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Komen Foundation gives grants in excess of $1 million

By Staff | Apr 27, 2011

The Southwest Florida Susan G. Komen for the Cure awarded a record-setting dollar amount of grants to 13 nonprofit organizations in five counties at its annual grants luncheon at Bayfront Bistro on Fort Myers Beach Wednesday.
The local affiliate, which raises much of its funding through its annual Race for the Cure event, gave $1,015,235 from its 2011-12 grant cycle to provide education, screening, diagnosis and treatment in the fight against breast cancer. This is the first time the Komen Foundation has exceeded $1 million, an increase of 23 percent over last year’s grant totals.
The grant recipients were Cancer Alliance of Naples, Virginia B. Andes Volunteer Community Clinic, LIGHT of Southwest Florida, Family Health Centers of Southwest Florida, NCH Healthcare System, Collier Health Services, Partners for Breast Cancer Care, Senior Friendship Centers, Gulfcoast South Area Health Education Center, Manatee County Health Department, Lymphedema Resources Inc., Neighborhood Health Clinic and Lee Memorial Health System, which was presented nearly $200,000 from Snook Bight Marina and Bayfront Bistro resident owner Joe Yerkes.
“It was obvious to me that we had to give something back to the community. What impressed us most (about the Southwest Florida Susan B. Komen Foundation) was the percentage of the money that goes right to the community in Lee and Collier counties,” said Yerkes. Over the past two years, the “All-Aboard Fest,” featuring a fund-raising wine dinner and live auction at Yerkes’ businesses, has resulted in donations of more than $140,000.
The Komen affiliate has dished out more than $4.7 million to local nonprofits since 2002. Seventy-five percent of the money raised stays in the local communities to create life-saving education programs and funding for breast health.
Executive Director Miriam Ross attributes distribution success to advocates, sponsors, event participants and any other donation contributor. She thanked her board members for their help in the reviewing and selection operations.
“It’s a pretty long process, but it’s an important process,” she said.
Roughly 75-100 people attended the luncheon, emceed by NBC2 meteorologist Robert Van Winkle.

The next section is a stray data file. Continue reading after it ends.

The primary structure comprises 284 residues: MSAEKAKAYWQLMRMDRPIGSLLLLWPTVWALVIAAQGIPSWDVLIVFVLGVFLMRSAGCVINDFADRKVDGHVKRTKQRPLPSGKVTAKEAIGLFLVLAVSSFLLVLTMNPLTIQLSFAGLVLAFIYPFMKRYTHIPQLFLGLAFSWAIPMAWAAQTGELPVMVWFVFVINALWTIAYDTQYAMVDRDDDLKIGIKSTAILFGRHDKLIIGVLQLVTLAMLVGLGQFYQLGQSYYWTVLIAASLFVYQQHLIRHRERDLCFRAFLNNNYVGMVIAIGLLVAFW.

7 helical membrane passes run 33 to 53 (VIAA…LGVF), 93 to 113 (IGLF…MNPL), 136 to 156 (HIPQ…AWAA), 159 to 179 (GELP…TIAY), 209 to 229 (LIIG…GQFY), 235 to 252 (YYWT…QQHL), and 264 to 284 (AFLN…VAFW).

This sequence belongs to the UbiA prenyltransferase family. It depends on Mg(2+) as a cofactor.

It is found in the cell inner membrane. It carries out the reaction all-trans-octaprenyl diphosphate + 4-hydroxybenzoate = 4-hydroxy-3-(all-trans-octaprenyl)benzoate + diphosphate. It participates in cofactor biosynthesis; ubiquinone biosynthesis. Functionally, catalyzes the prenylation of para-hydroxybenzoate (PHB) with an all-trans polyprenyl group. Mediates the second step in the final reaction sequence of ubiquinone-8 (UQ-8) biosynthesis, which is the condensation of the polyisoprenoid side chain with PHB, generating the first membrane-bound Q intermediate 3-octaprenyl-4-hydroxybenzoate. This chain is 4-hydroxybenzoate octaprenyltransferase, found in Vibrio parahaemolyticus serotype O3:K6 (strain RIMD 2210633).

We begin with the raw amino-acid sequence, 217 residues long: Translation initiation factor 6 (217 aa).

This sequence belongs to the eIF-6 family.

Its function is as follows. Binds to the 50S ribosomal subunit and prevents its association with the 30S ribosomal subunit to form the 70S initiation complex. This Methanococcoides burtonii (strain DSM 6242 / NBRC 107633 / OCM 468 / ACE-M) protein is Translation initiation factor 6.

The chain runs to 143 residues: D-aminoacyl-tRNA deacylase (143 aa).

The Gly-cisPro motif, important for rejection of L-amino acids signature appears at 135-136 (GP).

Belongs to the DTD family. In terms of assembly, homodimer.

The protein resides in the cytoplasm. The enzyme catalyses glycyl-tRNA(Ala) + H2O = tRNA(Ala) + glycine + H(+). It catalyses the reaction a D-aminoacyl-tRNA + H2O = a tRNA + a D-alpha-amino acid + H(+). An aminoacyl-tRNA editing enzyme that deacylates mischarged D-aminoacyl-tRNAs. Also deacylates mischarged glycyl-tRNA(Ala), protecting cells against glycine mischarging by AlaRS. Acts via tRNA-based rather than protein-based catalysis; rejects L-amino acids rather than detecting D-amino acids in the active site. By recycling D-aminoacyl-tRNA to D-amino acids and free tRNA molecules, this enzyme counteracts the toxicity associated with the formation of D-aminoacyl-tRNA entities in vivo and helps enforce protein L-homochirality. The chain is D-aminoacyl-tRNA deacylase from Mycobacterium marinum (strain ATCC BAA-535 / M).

“Back in 1982, the survival rate for breast cancer was only about 74 percent. Now, here we are in 2011, and I’m proud to say that the survival rate is close to 98 percent right now,” he said. “Komen was just given a 4-star rating from Charity Navigator (a watch dog agency) for the fifth year in a row.”
Breast cancer survival begins at home. Many of the grant presenters and awardees echoed the sentiment that women — mostly mothers — neglect their own health to care for the children.
Cape Coral’s Susan Murphy was not one of them. She found a lump in her breast, had a physical done and scheduled appointments with a radiologist. In May 2010, she was diagnosed with a very aggressive form of breast cancer at the age of 44. She said that since she found the lump early, they were able to remove everything.
Since she could not afford the necessary insurance, Murphy was referred to Dara Leichter with Lee Memorial Health System to apply for a grant that helped her cover the cost of having surgery, chemotherapy and radiation.
“Within one day I got the grant from Susan G. Komen,” she said. Murphy was named the 2011 Honorary Team New Balance Member for the Race of the Cure.
“The other thing that this affiliate is doing, besides the money it raises, is the education,” said Leichter, breast health navigator for the health system’s Regional Cancer Center. “I’m starting to see women coming to my office now that are in an earlier stage, because they know that there is somebody out there.

— Meghan McCoy contributed to this report